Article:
Japanese Astronauts Could Join U.S. in Mars Trip

The U.S. and Japan will “dramatically expand” their cooperation in outer space, with missions to Mars and the moon coming “very soon,” President Donald Trump said, as his administration challenges China for dominance beyond Earth’s orbit, Bloomberg reports.

“Japan will join our mission to send U.S. astronauts to space,” Trump said during a press conference with Prime Minister Shinzo Abe in Tokyo on Monday. “We’ll be going to the moon, we’ll be going to Mars very, very soon. It’s very exciting. From a military standpoint, there is nothing more important right now than space.”

Trump spoke while on a four-day state visit to Japan, two months after his Vice President Mike Pence said that Washington will return astronauts to the moon within five years, using commercial rockets.

Washington and Beijing are in a race to explore Mars and beyond, another front in a battle for global influence that encompasses not just trade but technological and military superiority, Bloomberg added.

While the U.S. hasn’t landed an astronaut on the moon since 1972, China became the first country to land a spacecraft on its far side. It’s now planning further missions to return samples to Earth before assessing the feasibility of a lunar research base.

Trump’s interest in reigniting American space exploration comes after years of budget concerns, including the cancellation of shuttle flights.

Meanwhile, the Trump administration’s effort to create a new military service for space cleared a critical hurdle as the Senate Armed Services Committee voted last week to approve the establishment of the U.S. Space Force in its markup of the National Defense Authorization Act for Fiscal Year 2020, Space News informs.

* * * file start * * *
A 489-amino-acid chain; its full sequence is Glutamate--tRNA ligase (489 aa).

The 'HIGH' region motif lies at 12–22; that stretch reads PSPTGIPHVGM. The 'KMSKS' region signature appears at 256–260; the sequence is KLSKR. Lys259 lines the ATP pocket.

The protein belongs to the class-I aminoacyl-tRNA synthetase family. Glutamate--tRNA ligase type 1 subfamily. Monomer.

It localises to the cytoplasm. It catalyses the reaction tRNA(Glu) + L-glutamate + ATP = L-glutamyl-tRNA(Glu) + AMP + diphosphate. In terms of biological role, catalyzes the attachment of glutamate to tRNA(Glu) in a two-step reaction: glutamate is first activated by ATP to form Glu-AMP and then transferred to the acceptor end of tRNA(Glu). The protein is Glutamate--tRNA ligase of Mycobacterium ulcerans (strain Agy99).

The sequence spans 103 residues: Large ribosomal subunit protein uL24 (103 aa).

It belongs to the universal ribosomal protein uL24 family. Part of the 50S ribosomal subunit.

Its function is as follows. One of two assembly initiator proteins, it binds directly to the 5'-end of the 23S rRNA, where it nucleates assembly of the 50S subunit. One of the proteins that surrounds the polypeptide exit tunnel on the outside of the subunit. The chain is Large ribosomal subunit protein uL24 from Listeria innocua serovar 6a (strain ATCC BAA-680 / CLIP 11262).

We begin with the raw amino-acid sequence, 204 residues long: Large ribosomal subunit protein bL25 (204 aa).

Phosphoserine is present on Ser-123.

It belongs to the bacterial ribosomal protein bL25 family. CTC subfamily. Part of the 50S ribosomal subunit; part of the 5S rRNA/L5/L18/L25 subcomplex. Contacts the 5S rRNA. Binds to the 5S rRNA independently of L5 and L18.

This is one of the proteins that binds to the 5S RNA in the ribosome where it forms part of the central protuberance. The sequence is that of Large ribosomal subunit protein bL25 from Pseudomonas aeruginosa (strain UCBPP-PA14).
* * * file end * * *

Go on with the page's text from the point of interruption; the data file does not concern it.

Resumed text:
The committee voted 25-2 to advance the legislation to the Senate floor, possibly the week of June 10.

The SASC vote to authorize a Space Force is not surprising from a Republican-controlled Senate. But it was not seen as guaranteed given the skepticism voiced by committee members during a hearing April 11 with Pentagon officials. Several senators questioned the rationale and cost of standing up a new military bureaucracy to handle functions that the Air Force already does.

The committee agreed with DoD’s recommendation to establish the U.S. Space Force within the U.S. Air Force. But it set a number of conditions and a one-year timeline for the Defense Department to start building the Space Force and prove to lawmakers that the administration has a vision for the new service, Space News noted.

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